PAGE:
The Ph.D. program consists of three tightly integrated components, each designed to provide a foundation for, and transition to the next:

  • Introductory and advanced coursework consisting of 48 credits, culminating in the qualifying exams,
  • 12 credits focused on the student’s concentration, culminating in the concentration lecture and the transition to the prospectus defense, and
  • 30 credits of dissertation and research, culminating in the defense of the dissertation.
Advisor Assignment: upon admission to the Ph.D. program, each student is assigned an advisor to provide counsel on the selection and timing of coursework as well as to help the student develop a clear sense of intellectual direction and a framework for thinking about his or her dissertation project. Students may change advisors at any time with the approval of the CPAP Chair and the consent of the new advisor.

Plan of Study: within the first semester of study new students complete a plan of study which identifies coursework from previous graduate work that may be transferred into the Ph.D. plan of study, and establishes the timing for completing additional CPAP course work. The student should contact his or her advisor to arrange a plan of study meeting, consisting of the advisor, two additional members of the faculty, and the student. Students should print the plan of study form and bring a copy to the program of study meeting. In some instances, the plan of study advising may be completed in conjunction with orientation or with a doctoral mentoring program session.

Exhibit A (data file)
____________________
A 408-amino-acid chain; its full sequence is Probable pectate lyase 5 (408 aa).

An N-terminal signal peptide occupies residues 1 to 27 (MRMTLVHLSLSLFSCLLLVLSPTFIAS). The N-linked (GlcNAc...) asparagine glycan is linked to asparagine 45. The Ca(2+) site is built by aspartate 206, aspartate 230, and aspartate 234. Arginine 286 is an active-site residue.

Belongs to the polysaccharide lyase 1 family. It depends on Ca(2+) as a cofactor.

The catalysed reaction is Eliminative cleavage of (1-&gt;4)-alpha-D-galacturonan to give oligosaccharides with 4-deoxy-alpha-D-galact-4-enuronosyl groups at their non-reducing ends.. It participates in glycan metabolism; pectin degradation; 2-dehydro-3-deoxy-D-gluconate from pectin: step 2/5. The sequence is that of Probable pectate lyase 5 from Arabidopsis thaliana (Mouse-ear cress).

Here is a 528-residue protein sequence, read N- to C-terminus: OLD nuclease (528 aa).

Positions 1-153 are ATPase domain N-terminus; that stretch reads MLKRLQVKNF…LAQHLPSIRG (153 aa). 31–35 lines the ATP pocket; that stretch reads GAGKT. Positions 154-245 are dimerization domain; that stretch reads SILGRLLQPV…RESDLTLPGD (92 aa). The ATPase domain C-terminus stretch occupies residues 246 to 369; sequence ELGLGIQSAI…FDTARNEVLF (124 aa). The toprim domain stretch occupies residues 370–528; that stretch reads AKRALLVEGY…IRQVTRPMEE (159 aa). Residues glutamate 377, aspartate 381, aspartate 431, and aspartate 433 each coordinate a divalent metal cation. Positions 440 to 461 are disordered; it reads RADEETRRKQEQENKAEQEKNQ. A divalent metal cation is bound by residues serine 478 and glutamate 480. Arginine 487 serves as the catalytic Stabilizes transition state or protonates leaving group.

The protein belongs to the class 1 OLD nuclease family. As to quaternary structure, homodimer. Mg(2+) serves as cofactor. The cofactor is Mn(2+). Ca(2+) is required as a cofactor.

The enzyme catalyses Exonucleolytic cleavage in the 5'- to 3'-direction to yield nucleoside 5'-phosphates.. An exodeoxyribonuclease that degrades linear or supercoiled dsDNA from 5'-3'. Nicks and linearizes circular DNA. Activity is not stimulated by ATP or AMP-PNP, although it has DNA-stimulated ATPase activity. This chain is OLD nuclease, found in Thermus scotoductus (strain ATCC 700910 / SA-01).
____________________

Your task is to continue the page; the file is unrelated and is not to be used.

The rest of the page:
Doctoral Mentoring Program (DMP): Each student in the Ph.D. program must attend a total of 15 doctoral mentoring program sessions before defending his or her dissertation. The mentoring program is central to the community of scholarship at CPAP. Three DMP sessions are scheduled each semester, for a total of six each year. Students can earn DMP credits for attending additional lectures, round tables, and sessions identified as appropriate for DMP credit but students must attend at least 10 of the regularly scheduled DMP sessions, and no more than five alternative sessions. Students are encouraged to attend the DMP throughout their studies, even after reaching 15 sessions.